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Readers with even a passing interest in the biblical world will be interested to learn that the first archaeological evidence of bee-farming in the “land of milk and honey” has come to light through excavations at Tell Rehov, in the Beit She’an Valley.

The Jerusalem Post, Science Daily, and other sources have reported that Prof. Amihai Mazar of Hebrew University uncovered a collection of beehives there during the summer. The apiary, which was dated to the 10th to early 9th centuries BCE (near the time of Solomon), contained 30 hives arranged in three rows, stacked three high. The hives, made of unbaked clay and dry straw, were shaped like cylinders. One end of each hive was closed, with a small hole for the bees to enter. The other end was covered with a clay lid that could be removed to extract the honey (additional pictures here).

In antiquity, the site may have included as many as 100 hives, Mazar said.

Beekeepers and scholars put their heads together and estimated that an apiary that size could have produced as much as 1,000 pounds of honey each year.

That’s enough to sweeten a lot of goat milk.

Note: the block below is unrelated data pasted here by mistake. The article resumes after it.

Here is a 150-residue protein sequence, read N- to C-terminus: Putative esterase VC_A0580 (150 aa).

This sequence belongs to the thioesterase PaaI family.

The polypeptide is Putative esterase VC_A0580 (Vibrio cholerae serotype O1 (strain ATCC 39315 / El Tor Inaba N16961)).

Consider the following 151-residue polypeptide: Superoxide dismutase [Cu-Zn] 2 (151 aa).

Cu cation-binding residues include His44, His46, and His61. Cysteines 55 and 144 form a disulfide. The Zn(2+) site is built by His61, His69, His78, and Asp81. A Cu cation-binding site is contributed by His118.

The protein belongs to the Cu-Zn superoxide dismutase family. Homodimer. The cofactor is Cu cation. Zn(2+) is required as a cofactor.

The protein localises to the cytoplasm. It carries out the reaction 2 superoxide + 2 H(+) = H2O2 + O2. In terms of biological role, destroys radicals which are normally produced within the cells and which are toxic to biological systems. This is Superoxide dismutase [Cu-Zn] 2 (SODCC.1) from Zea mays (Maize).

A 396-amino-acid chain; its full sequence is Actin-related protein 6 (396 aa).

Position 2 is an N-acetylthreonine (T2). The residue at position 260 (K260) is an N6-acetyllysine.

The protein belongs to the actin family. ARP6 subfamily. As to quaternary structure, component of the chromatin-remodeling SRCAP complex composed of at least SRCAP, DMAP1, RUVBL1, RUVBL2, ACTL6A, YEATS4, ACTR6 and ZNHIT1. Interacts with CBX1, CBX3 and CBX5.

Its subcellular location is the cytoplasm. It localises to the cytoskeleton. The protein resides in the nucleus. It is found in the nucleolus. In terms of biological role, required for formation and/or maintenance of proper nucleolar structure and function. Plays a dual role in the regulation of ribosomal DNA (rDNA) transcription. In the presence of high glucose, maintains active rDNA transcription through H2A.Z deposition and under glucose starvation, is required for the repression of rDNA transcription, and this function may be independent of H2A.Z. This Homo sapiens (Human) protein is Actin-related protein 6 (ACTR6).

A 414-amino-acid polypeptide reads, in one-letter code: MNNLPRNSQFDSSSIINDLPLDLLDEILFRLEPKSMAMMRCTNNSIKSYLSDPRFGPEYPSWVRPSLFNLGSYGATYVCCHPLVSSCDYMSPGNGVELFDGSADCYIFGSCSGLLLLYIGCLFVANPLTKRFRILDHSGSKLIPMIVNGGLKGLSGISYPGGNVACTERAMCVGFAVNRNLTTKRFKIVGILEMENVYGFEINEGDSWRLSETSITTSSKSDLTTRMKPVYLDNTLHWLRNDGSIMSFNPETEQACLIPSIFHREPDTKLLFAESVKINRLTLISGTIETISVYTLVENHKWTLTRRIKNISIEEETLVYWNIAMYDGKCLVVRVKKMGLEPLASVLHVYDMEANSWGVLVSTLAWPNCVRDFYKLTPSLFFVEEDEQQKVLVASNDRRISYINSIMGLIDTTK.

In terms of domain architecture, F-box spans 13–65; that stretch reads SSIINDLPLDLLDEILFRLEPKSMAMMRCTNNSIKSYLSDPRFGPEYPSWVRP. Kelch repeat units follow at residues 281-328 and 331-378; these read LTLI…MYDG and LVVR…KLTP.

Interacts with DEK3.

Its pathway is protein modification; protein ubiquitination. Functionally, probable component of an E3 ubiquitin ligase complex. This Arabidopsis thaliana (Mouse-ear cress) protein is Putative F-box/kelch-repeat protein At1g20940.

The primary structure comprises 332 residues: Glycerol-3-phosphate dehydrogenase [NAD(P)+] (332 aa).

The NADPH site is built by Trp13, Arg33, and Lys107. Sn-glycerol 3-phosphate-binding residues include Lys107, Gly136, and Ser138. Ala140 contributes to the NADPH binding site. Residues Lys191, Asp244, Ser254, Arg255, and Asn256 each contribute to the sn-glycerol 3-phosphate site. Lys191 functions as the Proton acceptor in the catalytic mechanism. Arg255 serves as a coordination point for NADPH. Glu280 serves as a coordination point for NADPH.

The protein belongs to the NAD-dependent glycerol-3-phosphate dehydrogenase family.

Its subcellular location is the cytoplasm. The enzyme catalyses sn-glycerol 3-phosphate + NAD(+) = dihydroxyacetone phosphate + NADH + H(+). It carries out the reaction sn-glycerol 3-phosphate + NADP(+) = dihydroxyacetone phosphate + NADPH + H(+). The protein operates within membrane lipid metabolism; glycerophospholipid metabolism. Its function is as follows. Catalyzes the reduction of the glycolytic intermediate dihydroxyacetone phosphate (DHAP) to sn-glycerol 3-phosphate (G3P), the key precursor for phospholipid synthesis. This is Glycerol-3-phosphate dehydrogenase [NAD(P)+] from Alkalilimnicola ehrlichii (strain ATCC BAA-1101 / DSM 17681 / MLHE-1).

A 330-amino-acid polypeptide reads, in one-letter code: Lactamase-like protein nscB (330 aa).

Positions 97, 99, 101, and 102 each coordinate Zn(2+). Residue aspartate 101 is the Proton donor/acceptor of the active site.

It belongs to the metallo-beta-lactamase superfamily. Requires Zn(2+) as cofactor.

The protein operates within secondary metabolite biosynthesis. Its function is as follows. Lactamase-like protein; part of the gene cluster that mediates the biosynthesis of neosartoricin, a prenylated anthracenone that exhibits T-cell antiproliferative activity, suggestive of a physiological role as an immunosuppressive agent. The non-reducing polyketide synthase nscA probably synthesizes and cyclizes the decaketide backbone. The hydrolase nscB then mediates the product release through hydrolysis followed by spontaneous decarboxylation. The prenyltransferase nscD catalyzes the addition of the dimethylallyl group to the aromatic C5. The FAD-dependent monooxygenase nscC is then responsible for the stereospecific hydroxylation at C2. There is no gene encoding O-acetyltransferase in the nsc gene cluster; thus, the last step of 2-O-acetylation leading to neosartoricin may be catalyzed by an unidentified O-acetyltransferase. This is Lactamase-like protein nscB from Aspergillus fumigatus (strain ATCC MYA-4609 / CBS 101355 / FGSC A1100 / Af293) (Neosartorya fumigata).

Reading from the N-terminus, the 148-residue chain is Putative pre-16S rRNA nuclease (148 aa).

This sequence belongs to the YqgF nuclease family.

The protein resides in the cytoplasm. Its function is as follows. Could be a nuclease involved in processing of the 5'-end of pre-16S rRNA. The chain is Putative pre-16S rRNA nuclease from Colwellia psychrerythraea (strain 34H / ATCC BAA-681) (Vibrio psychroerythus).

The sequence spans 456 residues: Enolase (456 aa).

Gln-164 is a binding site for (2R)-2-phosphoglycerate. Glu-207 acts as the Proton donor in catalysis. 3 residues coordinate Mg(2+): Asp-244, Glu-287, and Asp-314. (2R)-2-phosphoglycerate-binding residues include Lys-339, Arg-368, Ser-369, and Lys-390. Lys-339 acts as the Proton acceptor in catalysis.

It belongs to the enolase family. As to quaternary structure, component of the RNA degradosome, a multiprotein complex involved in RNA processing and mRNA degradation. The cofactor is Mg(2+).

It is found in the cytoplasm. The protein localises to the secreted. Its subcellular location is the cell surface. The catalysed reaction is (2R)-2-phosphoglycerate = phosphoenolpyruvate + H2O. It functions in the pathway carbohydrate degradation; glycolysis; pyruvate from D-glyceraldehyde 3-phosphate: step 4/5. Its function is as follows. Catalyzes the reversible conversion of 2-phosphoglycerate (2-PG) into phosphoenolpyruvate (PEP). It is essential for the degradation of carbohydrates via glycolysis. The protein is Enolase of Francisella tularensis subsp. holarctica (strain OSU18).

The Bible contains a delightful story in which Saul’s son Jonathan, tired after a day of battle, discovered a wild honeycomb and found renewed energy after indulging in a quick snack (1 Sam. 14:25-26). Samson was said to have discovered a beehive in an animal carcass (Judg. 14:8-9), while Mark’s gospel says John the baptizer subsisted on “locusts and wild honey” (Mk. 6:1).

The Bible also refers to Israel no less than 16 times as “the land of milk and honey.” A few scholars, perhaps due to the previous paucity of evidence for domestic honey production, have surmised that the word for “honey” also could have described a type of date with a honey-like flavor.

Mazar’s discovery offers clear evidence that, when the Old Testament writers said “milk and honey,” they meant milk and honey.

As Jackie Gleason would say, “How sweet it is!”


[Photo by Amihai Mazar, Hebrew University]

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